Happy employees produce more than unhappy ones; they show up at work routinely, they are less likely to quit, they go above and beyond the call of duty, and they attract people who are just as committed to the job as they are. This Idea looks at what steps we can take as managers to help employees thrive at work, to be a happy and consistently high-performing workforce that is more loyal and more productive for the organization.
What makes for sustainable individual and organizational performance? Employees who are thriving – not just satisfied and productive but also engaged in creating the future.
The authors found that people who fit this description demonstrated 16% better overall performance, 125% less burnout, 32% more commitment to the organization, and 46% more job satisfaction than their peers.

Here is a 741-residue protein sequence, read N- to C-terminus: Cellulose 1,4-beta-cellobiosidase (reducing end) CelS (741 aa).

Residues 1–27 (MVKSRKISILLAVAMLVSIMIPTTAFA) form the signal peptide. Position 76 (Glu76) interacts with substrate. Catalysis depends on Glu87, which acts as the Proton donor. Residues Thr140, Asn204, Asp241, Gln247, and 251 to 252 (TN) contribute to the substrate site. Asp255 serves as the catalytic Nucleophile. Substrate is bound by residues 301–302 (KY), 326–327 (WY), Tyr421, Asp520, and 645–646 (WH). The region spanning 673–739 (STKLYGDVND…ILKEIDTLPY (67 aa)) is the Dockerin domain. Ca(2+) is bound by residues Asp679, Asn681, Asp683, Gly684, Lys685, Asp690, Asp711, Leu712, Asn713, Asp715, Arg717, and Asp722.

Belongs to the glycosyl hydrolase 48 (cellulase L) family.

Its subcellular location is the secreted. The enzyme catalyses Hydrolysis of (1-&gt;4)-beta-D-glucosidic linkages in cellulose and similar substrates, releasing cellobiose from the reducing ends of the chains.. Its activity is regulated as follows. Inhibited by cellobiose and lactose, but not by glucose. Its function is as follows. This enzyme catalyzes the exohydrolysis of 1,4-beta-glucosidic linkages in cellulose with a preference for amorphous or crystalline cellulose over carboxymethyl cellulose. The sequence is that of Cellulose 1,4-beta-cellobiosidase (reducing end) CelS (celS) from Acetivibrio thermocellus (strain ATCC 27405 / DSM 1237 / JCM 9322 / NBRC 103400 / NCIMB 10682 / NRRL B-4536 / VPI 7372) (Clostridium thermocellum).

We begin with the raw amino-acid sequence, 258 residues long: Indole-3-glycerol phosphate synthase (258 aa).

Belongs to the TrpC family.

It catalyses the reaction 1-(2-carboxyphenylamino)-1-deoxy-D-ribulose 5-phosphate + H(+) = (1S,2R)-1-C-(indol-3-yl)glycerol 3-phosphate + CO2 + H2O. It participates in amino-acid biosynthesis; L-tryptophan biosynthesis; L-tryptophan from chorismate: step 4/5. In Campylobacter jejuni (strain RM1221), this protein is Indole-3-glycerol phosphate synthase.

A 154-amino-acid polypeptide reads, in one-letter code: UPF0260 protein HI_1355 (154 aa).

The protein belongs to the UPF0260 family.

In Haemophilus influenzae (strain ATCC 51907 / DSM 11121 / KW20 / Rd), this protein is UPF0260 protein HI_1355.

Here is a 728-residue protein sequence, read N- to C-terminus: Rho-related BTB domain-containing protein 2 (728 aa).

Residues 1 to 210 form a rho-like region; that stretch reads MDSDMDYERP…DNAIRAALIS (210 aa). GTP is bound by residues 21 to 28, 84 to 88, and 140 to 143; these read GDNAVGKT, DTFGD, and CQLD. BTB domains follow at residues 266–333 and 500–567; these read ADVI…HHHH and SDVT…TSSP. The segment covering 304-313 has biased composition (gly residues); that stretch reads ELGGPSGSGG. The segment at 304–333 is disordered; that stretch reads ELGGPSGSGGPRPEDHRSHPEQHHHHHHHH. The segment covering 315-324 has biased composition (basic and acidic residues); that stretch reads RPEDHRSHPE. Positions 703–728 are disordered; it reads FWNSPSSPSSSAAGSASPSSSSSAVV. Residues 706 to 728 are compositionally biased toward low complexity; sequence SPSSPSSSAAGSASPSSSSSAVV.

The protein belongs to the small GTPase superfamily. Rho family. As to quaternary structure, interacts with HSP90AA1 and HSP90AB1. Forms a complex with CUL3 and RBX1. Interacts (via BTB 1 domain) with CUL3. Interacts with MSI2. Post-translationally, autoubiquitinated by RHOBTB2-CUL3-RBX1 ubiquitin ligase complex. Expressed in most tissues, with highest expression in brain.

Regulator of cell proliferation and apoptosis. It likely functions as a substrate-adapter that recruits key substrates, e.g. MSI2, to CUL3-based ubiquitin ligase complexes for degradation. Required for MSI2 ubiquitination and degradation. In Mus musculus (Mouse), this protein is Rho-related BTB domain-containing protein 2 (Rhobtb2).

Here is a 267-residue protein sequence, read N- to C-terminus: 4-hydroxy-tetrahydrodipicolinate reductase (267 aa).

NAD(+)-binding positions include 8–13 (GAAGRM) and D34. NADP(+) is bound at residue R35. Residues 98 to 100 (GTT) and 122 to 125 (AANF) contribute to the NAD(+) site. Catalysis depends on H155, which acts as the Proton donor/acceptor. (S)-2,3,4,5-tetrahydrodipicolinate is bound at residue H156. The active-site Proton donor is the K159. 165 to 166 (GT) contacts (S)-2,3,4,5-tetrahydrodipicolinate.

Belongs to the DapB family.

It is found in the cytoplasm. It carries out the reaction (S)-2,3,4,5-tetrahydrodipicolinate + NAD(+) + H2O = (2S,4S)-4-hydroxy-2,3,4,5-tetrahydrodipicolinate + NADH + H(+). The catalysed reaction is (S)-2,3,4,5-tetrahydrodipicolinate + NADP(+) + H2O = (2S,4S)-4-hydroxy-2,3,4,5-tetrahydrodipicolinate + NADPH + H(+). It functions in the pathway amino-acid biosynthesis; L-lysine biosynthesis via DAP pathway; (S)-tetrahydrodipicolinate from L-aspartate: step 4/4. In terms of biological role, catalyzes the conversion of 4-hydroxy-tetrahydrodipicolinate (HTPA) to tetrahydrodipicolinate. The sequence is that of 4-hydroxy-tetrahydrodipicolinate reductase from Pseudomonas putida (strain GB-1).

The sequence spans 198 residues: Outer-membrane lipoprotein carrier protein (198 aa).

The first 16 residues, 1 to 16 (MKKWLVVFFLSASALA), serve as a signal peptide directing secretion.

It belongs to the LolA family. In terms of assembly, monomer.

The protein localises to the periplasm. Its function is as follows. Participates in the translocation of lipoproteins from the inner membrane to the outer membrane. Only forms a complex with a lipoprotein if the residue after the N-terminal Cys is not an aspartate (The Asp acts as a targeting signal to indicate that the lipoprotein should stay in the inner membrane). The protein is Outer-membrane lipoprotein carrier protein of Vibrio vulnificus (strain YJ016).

Thriving has two components: vitality, or the sense of being alive and excited, and learning, or the growth that comes from gaining knowledge and skills. Some people naturally build vitality and learning into their jobs, but most employees are influenced by their environment.
Four mechanisms, none of which requires heroic effort or major resources, create the conditions for thriving:
Organizations such as Alaska Airlines, Zingerman’s, Quicken Loans, and Caiman Consulting have found that helping people grow and remain energized at work is valiant on its own merits – but it can also boost performance in a sustainable way.
Here are those four mechanisms that create the conditions for employees to thrive:
The mechanisms above reinforce each other; so try adopting them all, rather than one or two from the menu.
Individuals can also adopt strategies to help them thrive where organizational support to do so might not yet be available by for example: taking regular breaks; crafting their own work to be more meaningful; exploring opportunities to innovate and learn; invest in relationships that energize them.
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